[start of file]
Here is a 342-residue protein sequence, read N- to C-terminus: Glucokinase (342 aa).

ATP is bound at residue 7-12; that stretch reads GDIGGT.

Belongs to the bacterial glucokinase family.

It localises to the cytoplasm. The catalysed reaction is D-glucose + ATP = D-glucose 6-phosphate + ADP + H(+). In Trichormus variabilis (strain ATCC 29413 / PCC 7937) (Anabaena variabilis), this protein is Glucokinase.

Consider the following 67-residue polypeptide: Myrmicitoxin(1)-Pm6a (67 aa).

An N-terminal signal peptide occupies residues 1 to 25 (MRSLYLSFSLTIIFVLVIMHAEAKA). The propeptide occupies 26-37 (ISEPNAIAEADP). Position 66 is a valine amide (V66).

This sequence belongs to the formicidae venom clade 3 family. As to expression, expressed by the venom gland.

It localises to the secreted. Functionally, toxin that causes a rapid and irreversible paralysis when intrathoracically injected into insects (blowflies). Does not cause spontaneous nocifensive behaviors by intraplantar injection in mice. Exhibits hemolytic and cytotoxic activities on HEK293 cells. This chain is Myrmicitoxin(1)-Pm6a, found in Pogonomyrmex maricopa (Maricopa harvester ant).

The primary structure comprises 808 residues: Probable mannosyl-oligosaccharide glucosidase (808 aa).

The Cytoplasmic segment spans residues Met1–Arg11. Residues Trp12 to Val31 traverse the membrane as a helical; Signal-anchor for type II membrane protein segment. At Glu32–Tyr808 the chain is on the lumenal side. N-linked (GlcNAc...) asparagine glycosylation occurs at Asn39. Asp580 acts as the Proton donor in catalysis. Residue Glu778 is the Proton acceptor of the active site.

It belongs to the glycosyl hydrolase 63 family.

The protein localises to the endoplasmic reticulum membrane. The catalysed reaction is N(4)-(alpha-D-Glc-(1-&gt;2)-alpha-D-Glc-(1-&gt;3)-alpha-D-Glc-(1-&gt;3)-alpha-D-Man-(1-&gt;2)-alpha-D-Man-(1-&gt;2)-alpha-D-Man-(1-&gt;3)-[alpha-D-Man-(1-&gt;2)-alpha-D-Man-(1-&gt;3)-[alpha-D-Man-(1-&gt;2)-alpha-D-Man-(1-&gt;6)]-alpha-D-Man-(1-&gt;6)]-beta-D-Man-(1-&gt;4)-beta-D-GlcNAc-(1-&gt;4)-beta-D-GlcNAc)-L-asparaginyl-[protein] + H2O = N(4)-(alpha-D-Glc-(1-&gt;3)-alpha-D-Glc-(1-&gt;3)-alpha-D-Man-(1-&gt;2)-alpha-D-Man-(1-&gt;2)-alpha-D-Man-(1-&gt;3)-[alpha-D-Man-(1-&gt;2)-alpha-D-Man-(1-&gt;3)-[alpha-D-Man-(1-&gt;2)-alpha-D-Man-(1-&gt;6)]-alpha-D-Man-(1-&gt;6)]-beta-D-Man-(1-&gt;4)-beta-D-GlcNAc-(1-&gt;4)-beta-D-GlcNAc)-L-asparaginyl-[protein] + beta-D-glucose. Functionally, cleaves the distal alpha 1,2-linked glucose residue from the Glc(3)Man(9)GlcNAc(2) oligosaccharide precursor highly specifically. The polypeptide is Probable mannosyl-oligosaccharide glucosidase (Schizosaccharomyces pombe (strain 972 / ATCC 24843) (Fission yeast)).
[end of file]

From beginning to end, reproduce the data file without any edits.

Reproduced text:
Here is a 342-residue protein sequence, read N- to C-terminus: Glucokinase (342 aa).

ATP is bound at residue 7-12; that stretch reads GDIGGT.

Belongs to the bacterial glucokinase family.

It localises to the cytoplasm. The catalysed reaction is D-glucose + ATP = D-glucose 6-phosphate + ADP + H(+). In Trichormus variabilis (strain ATCC 29413 / PCC 7937) (Anabaena variabilis), this protein is Glucokinase.

Consider the following 67-residue polypeptide: Myrmicitoxin(1)-Pm6a (67 aa).

An N-terminal signal peptide occupies residues 1 to 25 (MRSLYLSFSLTIIFVLVIMHAEAKA). The propeptide occupies 26-37 (ISEPNAIAEADP). Position 66 is a valine amide (V66).

This sequence belongs to the formicidae venom clade 3 family. As to expression, expressed by the venom gland.

It localises to the secreted. Functionally, toxin that causes a rapid and irreversible paralysis when intrathoracically injected into insects (blowflies). Does not cause spontaneous nocifensive behaviors by intraplantar injection in mice. Exhibits hemolytic and cytotoxic activities on HEK293 cells. This chain is Myrmicitoxin(1)-Pm6a, found in Pogonomyrmex maricopa (Maricopa harvester ant).

The primary structure comprises 808 residues: Probable mannosyl-oligosaccharide glucosidase (808 aa).

The Cytoplasmic segment spans residues Met1–Arg11. Residues Trp12 to Val31 traverse the membrane as a helical; Signal-anchor for type II membrane protein segment. At Glu32–Tyr808 the chain is on the lumenal side. N-linked (GlcNAc...) asparagine glycosylation occurs at Asn39. Asp580 acts as the Proton donor in catalysis. Residue Glu778 is the Proton acceptor of the active site.

It belongs to the glycosyl hydrolase 63 family.

The protein localises to the endoplasmic reticulum membrane. The catalysed reaction is N(4)-(alpha-D-Glc-(1-&gt;2)-alpha-D-Glc-(1-&gt;3)-alpha-D-Glc-(1-&gt;3)-alpha-D-Man-(1-&gt;2)-alpha-D-Man-(1-&gt;2)-alpha-D-Man-(1-&gt;3)-[alpha-D-Man-(1-&gt;2)-alpha-D-Man-(1-&gt;3)-[alpha-D-Man-(1-&gt;2)-alpha-D-Man-(1-&gt;6)]-alpha-D-Man-(1-&gt;6)]-beta-D-Man-(1-&gt;4)-beta-D-GlcNAc-(1-&gt;4)-beta-D-GlcNAc)-L-asparaginyl-[protein] + H2O = N(4)-(alpha-D-Glc-(1-&gt;3)-alpha-D-Glc-(1-&gt;3)-alpha-D-Man-(1-&gt;2)-alpha-D-Man-(1-&gt;2)-alpha-D-Man-(1-&gt;3)-[alpha-D-Man-(1-&gt;2)-alpha-D-Man-(1-&gt;3)-[alpha-D-Man-(1-&gt;2)-alpha-D-Man-(1-&gt;6)]-alpha-D-Man-(1-&gt;6)]-beta-D-Man-(1-&gt;4)-beta-D-GlcNAc-(1-&gt;4)-beta-D-GlcNAc)-L-asparaginyl-[protein] + beta-D-glucose. Functionally, cleaves the distal alpha 1,2-linked glucose residue from the Glc(3)Man(9)GlcNAc(2) oligosaccharide precursor highly specifically. The polypeptide is Probable mannosyl-oligosaccharide glucosidase (Schizosaccharomyces pombe (strain 972 / ATCC 24843) (Fission yeast)).